Bikes unwelcome in semi-public places?

I received  the letter below from a BTA member who is trying to use her bicycle ALL the time, and got a folding bike to make her work in the CBD easier. But was this a good decision?

Dear Heinrich

As my ‘advocate’ in the cycling domain, I share with you a couple of observations about conduct of security officials in the CBD.

Today I rode into the forecourt area of 140 William Street, which is both the address and the name of the building, to access the ATM for Members Equity bank.  A security guard from the building, with company ISS told me that I could not ride my bike in the area.  You may know that there are bike rails for about 30 or so bikes within 10 meters of where he approached me.

It is adjacent to the entry of the railway station and comnnects directly to the Forrest Place courtyard. I asked whether the planners actually expected cyclists to dismounts 40 meters away and walk into the area and he said yes.

I went up to him later to ask some details about the authority upon which he based he directives towards me and sought some specifics, such as the company name, his name, who to contact.  He refused all information.  I mocked him for expecting me to take orders from a fellow citizen, just because he was in a security uniform, without any further details about where he derives his authority.  He eventually said that all he is asking for is for me to demonstrate common sense.  It was a farcical exchange and an unnecessary alteration for me as I was ‘getting about my business’.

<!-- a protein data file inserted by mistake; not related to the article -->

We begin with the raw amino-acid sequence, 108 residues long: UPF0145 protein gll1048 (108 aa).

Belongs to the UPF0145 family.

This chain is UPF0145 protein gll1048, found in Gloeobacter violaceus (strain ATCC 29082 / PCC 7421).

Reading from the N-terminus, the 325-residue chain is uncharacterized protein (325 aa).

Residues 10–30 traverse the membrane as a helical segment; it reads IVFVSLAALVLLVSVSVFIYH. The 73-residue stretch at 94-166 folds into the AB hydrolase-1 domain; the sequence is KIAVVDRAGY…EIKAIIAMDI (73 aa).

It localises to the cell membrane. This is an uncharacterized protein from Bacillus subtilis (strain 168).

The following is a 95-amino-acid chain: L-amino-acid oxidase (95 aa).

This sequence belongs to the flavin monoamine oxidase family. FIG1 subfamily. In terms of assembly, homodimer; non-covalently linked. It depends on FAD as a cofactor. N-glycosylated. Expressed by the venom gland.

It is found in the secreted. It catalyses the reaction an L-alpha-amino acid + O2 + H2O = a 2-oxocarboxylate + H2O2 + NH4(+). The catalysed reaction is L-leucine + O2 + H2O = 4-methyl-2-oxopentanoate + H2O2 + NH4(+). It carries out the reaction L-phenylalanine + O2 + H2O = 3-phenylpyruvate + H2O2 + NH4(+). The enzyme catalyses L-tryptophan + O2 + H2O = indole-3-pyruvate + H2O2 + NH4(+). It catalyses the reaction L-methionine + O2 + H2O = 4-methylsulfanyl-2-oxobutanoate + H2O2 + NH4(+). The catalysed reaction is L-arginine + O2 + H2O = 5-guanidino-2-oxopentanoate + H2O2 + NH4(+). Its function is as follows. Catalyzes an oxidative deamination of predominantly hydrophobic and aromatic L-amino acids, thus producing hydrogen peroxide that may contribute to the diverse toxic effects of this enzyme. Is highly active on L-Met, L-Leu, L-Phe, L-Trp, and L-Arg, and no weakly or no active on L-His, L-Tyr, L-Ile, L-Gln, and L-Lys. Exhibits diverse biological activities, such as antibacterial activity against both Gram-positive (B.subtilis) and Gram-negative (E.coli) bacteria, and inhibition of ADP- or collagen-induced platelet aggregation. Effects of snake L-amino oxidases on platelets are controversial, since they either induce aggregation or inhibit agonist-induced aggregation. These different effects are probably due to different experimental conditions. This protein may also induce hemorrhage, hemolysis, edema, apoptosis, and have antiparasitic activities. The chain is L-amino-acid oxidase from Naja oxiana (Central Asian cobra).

Some weeks ago I went to an event at the SGIO building on St G Terrace.

There is no bicycle parking at all and the tree surrounds expressly forbid locking of bicycles.  I found a convenient spot to lock my folder and made it ‘stealth’ by folding some bits to make it as unobtrusive as possible.  I came out a couple of hours later to find a notice on the bike stating that I could not attach it to the building.  I went in to the centre managers and told them that I thought that this was a silly and wasteful use of their time, that there was nowhere to easily secure my bike and that I was a customer of the building and should not be harassed.  I was informed that I could park in the basement car park and they were just following policy.  I left and went down to the carpark and asked to park my bike there.  I was told that free parking for bikes was only available to tenants of the building and there was no help they could offer on where to park.